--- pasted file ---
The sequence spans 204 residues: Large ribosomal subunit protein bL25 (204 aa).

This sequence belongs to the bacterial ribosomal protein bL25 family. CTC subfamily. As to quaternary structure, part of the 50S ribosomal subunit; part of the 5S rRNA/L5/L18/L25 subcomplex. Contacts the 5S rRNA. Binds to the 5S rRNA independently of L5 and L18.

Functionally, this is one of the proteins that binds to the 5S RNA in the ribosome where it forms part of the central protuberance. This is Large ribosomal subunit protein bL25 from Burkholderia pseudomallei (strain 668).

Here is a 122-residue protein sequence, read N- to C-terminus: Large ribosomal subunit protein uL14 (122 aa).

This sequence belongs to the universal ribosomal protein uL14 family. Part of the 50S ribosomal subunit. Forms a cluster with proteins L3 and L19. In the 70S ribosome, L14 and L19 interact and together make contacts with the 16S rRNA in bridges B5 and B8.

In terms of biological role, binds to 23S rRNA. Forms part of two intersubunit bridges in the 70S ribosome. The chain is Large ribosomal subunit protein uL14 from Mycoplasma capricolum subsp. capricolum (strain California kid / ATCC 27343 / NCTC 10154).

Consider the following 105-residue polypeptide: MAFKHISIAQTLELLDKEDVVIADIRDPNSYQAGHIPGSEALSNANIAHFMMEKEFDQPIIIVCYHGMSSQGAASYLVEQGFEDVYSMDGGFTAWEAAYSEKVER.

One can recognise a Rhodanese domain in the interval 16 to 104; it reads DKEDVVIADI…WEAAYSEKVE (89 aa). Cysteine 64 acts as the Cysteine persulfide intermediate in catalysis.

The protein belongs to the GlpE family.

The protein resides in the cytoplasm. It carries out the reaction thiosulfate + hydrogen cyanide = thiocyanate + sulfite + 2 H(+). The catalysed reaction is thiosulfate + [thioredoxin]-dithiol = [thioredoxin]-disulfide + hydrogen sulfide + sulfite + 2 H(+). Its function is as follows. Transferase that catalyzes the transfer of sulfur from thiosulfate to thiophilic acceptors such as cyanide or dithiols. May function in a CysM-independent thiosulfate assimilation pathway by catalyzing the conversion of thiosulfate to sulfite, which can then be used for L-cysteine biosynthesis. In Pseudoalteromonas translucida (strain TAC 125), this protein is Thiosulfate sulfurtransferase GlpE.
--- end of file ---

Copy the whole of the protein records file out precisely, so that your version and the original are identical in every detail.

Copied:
The sequence spans 204 residues: Large ribosomal subunit protein bL25 (204 aa).

This sequence belongs to the bacterial ribosomal protein bL25 family. CTC subfamily. As to quaternary structure, part of the 50S ribosomal subunit; part of the 5S rRNA/L5/L18/L25 subcomplex. Contacts the 5S rRNA. Binds to the 5S rRNA independently of L5 and L18.

Functionally, this is one of the proteins that binds to the 5S RNA in the ribosome where it forms part of the central protuberance. This is Large ribosomal subunit protein bL25 from Burkholderia pseudomallei (strain 668).

Here is a 122-residue protein sequence, read N- to C-terminus: Large ribosomal subunit protein uL14 (122 aa).

This sequence belongs to the universal ribosomal protein uL14 family. Part of the 50S ribosomal subunit. Forms a cluster with proteins L3 and L19. In the 70S ribosome, L14 and L19 interact and together make contacts with the 16S rRNA in bridges B5 and B8.

In terms of biological role, binds to 23S rRNA. Forms part of two intersubunit bridges in the 70S ribosome. The chain is Large ribosomal subunit protein uL14 from Mycoplasma capricolum subsp. capricolum (strain California kid / ATCC 27343 / NCTC 10154).

Consider the following 105-residue polypeptide: MAFKHISIAQTLELLDKEDVVIADIRDPNSYQAGHIPGSEALSNANIAHFMMEKEFDQPIIIVCYHGMSSQGAASYLVEQGFEDVYSMDGGFTAWEAAYSEKVER.

One can recognise a Rhodanese domain in the interval 16 to 104; it reads DKEDVVIADI…WEAAYSEKVE (89 aa). Cysteine 64 acts as the Cysteine persulfide intermediate in catalysis.

The protein belongs to the GlpE family.

The protein resides in the cytoplasm. It carries out the reaction thiosulfate + hydrogen cyanide = thiocyanate + sulfite + 2 H(+). The catalysed reaction is thiosulfate + [thioredoxin]-dithiol = [thioredoxin]-disulfide + hydrogen sulfide + sulfite + 2 H(+). Its function is as follows. Transferase that catalyzes the transfer of sulfur from thiosulfate to thiophilic acceptors such as cyanide or dithiols. May function in a CysM-independent thiosulfate assimilation pathway by catalyzing the conversion of thiosulfate to sulfite, which can then be used for L-cysteine biosynthesis. In Pseudoalteromonas translucida (strain TAC 125), this protein is Thiosulfate sulfurtransferase GlpE.